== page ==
Retinal detachment occurs when the thin lining at the back of your eye (the retina) detaches from its normal position. Retinal detachment can happen at any age, but is more common in people over 50. It’s also more likely to happen if you:
- have extreme nearsightedness
- have had an eye injury
- have had an eye operation (such as cataract surgery)
- have a family history of detachment
There are a number of symptoms of a retinal detachment including blurred vision and the appearance of floaters, which are dots or lines that suddenly show up in your vision. You may also see flashes of light, or experience a dark shadow or “curtain” moving across your vision. If you have symptoms of a retinal detachment, seek help immediately.
You may also have small areas of the retina that are torn. These retinal tears usually have the same symptoms as detachment, but are easier to treat. Although some retinal tears heal on their own, they can also lead to detachment and loss of vision, so it’s essential you see an eye doctor as soon as possible.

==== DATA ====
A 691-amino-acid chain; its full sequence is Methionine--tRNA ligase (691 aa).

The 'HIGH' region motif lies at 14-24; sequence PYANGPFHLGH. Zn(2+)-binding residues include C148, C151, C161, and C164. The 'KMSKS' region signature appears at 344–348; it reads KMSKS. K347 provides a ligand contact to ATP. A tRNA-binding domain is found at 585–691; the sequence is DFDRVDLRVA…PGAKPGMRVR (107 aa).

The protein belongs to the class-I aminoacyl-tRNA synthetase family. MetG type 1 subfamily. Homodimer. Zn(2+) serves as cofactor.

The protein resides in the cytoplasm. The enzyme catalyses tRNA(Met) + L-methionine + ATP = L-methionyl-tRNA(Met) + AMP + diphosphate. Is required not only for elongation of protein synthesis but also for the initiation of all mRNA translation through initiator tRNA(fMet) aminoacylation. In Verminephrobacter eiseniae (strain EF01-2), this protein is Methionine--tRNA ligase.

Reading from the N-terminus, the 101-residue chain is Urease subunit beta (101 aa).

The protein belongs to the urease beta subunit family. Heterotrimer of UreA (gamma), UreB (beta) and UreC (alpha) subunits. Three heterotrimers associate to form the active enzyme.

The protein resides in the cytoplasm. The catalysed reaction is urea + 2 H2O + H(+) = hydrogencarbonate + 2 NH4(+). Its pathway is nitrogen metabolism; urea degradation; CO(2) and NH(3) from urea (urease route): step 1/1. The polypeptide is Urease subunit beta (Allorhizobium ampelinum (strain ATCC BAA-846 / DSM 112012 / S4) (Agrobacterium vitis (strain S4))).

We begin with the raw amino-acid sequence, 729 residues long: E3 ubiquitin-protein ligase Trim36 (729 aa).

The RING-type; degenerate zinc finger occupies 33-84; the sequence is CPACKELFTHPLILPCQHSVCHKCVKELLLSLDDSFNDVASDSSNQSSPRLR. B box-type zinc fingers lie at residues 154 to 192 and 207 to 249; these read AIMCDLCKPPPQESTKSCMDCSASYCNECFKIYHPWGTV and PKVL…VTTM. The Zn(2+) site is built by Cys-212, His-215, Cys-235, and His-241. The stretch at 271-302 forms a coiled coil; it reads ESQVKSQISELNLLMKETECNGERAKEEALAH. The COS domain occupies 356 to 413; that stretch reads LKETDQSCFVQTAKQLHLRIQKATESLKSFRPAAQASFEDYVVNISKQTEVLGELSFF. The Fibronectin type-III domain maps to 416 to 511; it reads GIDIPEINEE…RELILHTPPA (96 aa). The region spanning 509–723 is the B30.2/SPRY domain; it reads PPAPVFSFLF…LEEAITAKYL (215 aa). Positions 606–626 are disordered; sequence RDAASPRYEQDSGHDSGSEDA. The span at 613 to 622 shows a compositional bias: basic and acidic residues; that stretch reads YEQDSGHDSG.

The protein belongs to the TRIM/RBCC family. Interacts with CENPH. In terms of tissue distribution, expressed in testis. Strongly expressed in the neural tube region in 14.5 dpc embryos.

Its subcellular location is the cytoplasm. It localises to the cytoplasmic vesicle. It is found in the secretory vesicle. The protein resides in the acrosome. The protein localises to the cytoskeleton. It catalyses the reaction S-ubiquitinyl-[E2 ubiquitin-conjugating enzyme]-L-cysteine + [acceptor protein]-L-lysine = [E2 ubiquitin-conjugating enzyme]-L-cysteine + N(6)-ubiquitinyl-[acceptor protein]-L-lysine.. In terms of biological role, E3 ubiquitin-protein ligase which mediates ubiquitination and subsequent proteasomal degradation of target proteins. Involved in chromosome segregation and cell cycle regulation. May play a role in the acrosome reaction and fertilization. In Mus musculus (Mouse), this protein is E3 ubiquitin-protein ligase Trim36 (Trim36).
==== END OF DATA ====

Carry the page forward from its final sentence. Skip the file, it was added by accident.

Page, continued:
Diagnosis and treatment of retinal detachment
We will examine your retina using a special lens that allows us to see the back of your eye and look for any holes, tears or detachments. If any bleeding has occurred we may also need to use an ultrasound to get a clear view of your retina. Early diagnosis is crucial to preventing vision loss from a retinal detachment.
We offer a range of treatments for retinal tears and detachments. From straightforward cases to those that require more complicated care, we can provide you with a treatment tailored for your specific needs.
Often we can use a laser to repair the retina and reduce the risk of further damage.
Some retinal detachments require surgery to reattach the retina and potentially return vision to the eye.